“Caila’s Nudes – Pregnant with Child, Art Nude Figure Photography in Color and Black and White (Maternity Nudes),” is my forth book. Again, it is written using mostly Adobe Photoshop Lightroom 4 (LR 4).
I’m getting faster and better at making the output look good with minimal waste.
It’s still trail and error however… We are pioneers…
Very few, like three to five, of the of 49 images in this book required some photoshop as did the cover art for text layout.
The balance was entirely layed out using LR4’s Book Module only.
LR4’s Book Module is getting easier and easier for me to use for laying out a Kindle book.
How to make a great Kindle book? How to do it using Lightroom 4 as your primary layout tool?
I’m still refining using it for laying out an Amazon CreateSpace POD (Print on Demand) book. The POD CreateSpace books have pretty poor print quality for photo art book. I am waiting for a printed copy of color images before I move forward with more printed Amazon books.
The black and white printed books, using the black and white standard paper have a print quality below that of a magazine. Somewhere between magazine print and news print. You can see the printing dots with you naked eye.
I’m hoping the paper stock for color will provide a better result for use in photo art books.
Still, the quality of the print and paper were fine for an editorial book of Black and Whites in, “Phoenix Street People – Summer 2012.“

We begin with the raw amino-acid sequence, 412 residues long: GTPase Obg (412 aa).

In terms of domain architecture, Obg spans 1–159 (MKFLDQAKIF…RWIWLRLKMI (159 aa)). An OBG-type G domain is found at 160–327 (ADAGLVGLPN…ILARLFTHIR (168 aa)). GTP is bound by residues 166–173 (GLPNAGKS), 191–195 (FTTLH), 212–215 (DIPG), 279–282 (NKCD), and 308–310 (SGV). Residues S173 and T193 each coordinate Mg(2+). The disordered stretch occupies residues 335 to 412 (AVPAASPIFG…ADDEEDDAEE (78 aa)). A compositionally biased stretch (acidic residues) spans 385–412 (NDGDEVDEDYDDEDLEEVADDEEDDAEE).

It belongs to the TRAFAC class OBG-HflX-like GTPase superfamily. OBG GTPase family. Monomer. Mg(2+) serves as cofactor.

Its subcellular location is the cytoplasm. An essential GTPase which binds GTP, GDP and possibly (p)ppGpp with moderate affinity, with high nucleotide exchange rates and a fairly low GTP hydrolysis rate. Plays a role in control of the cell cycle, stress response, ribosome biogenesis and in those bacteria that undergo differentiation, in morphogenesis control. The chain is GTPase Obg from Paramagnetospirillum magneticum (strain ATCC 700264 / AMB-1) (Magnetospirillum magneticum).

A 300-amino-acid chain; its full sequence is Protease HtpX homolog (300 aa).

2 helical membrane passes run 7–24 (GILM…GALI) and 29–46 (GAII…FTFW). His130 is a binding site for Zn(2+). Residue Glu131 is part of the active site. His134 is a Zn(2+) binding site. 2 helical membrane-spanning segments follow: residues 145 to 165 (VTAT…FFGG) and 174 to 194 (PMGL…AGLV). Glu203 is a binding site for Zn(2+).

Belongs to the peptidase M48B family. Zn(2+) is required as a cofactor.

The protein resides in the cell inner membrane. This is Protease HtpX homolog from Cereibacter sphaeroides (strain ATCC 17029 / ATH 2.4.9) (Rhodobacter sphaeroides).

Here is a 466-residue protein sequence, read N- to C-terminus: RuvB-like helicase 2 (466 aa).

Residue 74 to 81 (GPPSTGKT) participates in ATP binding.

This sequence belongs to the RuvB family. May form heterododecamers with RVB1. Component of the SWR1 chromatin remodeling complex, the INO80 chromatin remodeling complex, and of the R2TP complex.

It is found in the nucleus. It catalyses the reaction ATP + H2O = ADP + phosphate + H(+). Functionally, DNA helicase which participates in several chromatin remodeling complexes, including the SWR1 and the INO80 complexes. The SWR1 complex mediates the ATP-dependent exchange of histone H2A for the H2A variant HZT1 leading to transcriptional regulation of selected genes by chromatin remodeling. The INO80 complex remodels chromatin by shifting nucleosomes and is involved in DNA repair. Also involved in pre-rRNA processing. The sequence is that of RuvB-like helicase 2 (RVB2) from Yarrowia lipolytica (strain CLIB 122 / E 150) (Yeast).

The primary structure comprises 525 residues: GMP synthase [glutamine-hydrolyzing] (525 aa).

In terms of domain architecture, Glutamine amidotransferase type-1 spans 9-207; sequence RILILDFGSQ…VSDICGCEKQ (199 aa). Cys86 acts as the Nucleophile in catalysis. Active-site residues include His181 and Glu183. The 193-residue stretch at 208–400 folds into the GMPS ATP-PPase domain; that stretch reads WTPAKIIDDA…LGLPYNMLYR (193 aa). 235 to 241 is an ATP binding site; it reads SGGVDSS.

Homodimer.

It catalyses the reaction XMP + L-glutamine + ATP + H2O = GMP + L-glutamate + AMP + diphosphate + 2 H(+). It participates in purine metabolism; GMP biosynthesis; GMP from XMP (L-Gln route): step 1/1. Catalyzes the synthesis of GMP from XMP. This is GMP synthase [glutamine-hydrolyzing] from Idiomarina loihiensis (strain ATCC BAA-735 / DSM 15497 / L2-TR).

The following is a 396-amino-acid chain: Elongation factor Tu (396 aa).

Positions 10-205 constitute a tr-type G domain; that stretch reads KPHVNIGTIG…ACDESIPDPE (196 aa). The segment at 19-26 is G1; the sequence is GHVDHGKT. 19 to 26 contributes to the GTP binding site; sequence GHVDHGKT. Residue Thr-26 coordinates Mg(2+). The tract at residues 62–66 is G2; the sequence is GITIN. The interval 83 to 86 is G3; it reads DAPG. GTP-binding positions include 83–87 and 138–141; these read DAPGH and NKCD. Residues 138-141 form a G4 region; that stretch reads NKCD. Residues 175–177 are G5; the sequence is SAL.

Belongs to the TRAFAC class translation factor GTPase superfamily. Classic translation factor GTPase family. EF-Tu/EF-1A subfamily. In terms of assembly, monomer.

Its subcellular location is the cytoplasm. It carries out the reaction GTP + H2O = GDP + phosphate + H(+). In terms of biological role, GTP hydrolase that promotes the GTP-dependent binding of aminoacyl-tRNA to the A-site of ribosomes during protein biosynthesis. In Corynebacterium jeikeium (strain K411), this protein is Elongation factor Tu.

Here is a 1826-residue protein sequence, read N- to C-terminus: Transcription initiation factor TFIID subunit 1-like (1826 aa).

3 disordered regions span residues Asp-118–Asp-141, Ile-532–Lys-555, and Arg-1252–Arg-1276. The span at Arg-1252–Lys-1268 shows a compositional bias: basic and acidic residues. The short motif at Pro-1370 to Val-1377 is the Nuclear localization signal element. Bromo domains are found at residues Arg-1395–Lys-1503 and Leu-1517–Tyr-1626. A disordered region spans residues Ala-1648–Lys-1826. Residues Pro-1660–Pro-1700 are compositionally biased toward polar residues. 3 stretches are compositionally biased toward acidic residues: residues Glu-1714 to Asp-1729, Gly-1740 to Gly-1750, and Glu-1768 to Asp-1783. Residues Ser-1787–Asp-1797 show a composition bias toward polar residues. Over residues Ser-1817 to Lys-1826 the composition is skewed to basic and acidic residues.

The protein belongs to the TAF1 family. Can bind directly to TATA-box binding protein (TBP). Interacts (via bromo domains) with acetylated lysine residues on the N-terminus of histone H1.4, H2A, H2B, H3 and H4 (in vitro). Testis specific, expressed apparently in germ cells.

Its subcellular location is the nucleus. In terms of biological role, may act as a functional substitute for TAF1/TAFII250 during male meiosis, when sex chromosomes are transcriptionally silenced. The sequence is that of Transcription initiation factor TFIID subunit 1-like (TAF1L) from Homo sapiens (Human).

While I sort this all out, I’m refining my use of LR4 for both print and eBook layouts. Each is a bit different.
To reiterate on an eBook, using the ‘Simple Book Previewer’ in KDP’s (Kindle Direct Publishing) site, the preview using a PDF file is way screwed up.
Using the ‘Enhanced Previewer” in KDP, with a ‘Download Book Preview File’ into a Kindle Viewer compatible withWindows 7 seems to work fine with a PDF file output from the LR4 Book Module.
Some new quirks learned?
If you save your PDF at 72 DPI as some suggest, the display is awful.
Kindle customer service told me to save at 300 DPI… It seems 240 DPI with a 75% compression ratio works fine for a Kindle eBook. So, they have moved way off the 72 DPI… I hear the screen resolution of the Kindle Fire is 167 DPI… I haven’t tried that resolution yet…
The higher the DPI, the bigger the file, and Amazon charges a download fee per megabyte… So your files need to be as small as possible while still looking good.
Also, make sure to use Word or some such to do spell checks on any blocks of text… There is no spell check withing Lightroom….
All in all, I’m loving LR4 for Kindle photo book layout. Still getting the hang for a POD book…
You can buy an immediate download of Lightroom 4 for $133.09 by clicking here.
Or you can buy the Lightroom 4 upgrade for $79 by clicking here.
View other articles on making an ebook with LR4 by clicking here.